Similarly, an Aug. 13 subcommittee meeting detailed how a trooper struck a juvenile in handcuffs after the juvenile insulted a trooper, a 2018 incident captured in a widely viewed video. In response, the commission’s report recommended that the state police amend its policies on use of force and the handling of juveniles, consider changes to its de-escalation policies, and continue to add patrol car and body cameras. The department said it would clarify wording in its use-of-force policy, update its policy on transporting juveniles and continue working through the state procurement process to purchase cameras.
On Aug. 25, a subcommittee reviewed a May 2016 incident in which a man claimed he was arrested because he was Black and driving an Infiniti. The man claimed police took more than $1,500 from him and threatened to hold him in jail over the weekend without seeing a judge if he mentioned anything about the money or said he was profiled. The man claimed that when police removed his handcuffs, he was “warned not to try anything because the last guy whose handcuffs were removed had to be killed,” according to the subcommittee meeting notes.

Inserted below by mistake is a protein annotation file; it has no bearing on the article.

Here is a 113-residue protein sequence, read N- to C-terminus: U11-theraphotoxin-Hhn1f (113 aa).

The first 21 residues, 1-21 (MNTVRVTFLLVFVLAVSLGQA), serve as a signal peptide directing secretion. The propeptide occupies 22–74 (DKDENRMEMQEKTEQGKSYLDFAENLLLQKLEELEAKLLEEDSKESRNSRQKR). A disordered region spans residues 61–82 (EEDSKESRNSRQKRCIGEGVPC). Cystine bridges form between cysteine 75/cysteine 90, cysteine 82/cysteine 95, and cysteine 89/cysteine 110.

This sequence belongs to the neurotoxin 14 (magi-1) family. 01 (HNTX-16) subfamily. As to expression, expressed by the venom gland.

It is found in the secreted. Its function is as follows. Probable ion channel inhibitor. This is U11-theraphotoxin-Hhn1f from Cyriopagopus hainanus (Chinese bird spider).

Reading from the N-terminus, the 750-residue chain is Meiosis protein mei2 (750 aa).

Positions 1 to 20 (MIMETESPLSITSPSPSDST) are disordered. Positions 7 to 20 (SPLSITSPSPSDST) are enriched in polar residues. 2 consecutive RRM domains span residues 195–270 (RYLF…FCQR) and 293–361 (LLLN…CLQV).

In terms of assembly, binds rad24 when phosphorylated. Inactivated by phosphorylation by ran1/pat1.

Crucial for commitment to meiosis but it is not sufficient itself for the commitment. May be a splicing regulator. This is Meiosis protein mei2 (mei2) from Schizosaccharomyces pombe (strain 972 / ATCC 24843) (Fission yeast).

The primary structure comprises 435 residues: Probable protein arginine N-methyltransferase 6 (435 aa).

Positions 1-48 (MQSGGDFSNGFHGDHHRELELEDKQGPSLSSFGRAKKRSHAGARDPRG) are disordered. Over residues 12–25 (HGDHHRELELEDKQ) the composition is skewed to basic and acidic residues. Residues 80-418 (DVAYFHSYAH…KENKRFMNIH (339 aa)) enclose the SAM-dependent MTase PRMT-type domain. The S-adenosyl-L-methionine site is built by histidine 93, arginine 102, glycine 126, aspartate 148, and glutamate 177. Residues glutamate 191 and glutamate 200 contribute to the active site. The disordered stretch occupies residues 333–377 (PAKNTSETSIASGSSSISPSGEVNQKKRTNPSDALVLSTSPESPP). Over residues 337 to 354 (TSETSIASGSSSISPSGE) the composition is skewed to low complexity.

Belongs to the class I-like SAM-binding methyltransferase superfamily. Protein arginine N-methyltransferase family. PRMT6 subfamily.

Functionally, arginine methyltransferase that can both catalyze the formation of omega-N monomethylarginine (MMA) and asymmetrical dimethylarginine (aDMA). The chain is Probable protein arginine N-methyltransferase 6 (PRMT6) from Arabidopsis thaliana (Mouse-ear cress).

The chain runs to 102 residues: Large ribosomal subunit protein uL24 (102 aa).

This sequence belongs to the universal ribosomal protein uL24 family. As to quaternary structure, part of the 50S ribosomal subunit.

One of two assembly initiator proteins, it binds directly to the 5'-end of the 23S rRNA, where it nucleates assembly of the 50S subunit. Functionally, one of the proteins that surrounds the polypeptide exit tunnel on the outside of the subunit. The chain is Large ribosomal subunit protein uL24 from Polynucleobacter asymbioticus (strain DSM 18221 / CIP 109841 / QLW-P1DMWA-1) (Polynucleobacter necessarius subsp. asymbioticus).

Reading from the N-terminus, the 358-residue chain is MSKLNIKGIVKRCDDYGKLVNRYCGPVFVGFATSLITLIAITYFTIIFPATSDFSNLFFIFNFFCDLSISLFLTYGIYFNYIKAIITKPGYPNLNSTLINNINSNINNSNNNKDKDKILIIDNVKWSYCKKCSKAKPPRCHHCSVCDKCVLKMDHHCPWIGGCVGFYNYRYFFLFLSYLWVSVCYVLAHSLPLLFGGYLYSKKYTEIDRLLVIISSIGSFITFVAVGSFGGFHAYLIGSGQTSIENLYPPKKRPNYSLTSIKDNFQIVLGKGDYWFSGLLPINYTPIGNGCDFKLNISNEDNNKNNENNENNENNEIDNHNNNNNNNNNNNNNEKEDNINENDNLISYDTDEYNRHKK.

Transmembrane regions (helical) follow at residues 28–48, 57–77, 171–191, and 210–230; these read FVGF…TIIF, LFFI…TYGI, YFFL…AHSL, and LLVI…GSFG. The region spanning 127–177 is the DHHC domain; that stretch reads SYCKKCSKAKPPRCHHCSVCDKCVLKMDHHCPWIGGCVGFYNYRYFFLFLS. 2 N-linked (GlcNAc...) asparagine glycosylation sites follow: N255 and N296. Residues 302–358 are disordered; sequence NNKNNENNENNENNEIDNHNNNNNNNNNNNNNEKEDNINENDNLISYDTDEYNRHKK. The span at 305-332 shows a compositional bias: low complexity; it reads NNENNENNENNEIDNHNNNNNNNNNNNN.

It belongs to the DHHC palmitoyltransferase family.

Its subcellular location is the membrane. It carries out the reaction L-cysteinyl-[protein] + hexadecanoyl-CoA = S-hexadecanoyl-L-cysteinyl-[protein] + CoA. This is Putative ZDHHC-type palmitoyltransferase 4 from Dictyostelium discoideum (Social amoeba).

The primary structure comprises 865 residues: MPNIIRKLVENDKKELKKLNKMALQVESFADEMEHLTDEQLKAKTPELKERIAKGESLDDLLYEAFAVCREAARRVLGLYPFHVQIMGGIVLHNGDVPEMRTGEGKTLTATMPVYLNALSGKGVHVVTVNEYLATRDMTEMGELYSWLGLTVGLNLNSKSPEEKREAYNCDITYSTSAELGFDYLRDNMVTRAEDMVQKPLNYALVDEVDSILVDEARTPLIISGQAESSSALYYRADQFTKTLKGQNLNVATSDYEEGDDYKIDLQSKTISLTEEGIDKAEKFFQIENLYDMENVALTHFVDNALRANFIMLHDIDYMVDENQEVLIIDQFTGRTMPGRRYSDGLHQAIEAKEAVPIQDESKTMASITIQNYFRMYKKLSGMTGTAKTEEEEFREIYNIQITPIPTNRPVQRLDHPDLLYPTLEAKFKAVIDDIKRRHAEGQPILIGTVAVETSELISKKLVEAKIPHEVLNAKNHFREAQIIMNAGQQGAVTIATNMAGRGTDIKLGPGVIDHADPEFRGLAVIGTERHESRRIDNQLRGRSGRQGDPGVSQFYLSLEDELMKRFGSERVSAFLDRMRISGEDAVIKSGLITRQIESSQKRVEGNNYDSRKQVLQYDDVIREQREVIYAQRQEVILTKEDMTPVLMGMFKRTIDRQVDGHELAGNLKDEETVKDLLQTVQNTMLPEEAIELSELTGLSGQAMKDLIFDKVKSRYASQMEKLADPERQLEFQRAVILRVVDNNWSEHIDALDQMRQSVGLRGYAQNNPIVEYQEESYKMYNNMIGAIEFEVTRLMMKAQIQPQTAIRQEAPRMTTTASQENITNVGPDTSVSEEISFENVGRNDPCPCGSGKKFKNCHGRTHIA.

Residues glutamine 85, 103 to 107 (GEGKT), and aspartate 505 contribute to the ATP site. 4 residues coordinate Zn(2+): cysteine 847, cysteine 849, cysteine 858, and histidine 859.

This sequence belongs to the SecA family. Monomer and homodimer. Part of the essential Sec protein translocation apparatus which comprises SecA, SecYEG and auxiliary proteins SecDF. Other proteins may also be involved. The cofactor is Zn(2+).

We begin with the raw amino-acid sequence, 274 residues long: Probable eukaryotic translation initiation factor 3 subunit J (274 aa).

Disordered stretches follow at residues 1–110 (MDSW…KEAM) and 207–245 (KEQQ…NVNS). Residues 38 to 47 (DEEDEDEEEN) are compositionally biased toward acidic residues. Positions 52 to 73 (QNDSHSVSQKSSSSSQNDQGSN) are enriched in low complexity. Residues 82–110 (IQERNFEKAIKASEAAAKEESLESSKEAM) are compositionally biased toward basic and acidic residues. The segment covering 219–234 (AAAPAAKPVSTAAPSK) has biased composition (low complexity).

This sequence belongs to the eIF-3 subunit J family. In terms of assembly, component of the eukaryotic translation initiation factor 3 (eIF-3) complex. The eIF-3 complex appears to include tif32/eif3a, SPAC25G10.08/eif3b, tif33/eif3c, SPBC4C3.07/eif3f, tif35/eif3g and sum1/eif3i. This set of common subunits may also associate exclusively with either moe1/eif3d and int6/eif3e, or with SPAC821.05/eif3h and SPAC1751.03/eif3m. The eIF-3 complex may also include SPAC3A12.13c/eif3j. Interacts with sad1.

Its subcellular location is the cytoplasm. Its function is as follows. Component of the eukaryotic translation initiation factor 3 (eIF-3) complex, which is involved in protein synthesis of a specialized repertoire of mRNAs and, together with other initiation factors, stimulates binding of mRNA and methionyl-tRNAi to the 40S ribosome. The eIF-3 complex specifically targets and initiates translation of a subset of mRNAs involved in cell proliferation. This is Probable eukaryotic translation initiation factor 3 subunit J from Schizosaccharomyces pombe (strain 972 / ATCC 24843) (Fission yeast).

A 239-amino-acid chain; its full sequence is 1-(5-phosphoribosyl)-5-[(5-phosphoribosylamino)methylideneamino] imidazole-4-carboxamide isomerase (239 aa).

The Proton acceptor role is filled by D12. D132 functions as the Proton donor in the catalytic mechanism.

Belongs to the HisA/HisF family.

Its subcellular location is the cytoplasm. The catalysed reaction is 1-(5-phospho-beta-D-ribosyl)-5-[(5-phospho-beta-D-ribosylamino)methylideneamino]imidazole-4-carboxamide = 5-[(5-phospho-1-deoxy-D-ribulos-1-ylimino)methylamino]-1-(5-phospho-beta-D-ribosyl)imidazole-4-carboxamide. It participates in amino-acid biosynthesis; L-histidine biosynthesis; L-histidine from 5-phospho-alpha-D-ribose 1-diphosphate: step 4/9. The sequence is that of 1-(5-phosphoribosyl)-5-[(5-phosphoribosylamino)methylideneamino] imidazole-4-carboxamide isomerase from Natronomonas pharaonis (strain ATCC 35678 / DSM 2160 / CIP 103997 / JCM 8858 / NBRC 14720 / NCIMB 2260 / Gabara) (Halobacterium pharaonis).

When the man filed a complaint with the agency, he claimed troopers told him they wouldn’t investigate the incident because he had charges pending against him in court.
Based on the case the commission recommended that PSP mandate full investigations of all bias-related complaints and that the agency make it clear that complaints can be filed once all charges have worked through the court system.
In response the agency said it would update its regulations on bias-based profiling and modify its notification letters to specify that complaints can be refiled once court proceedings are completed.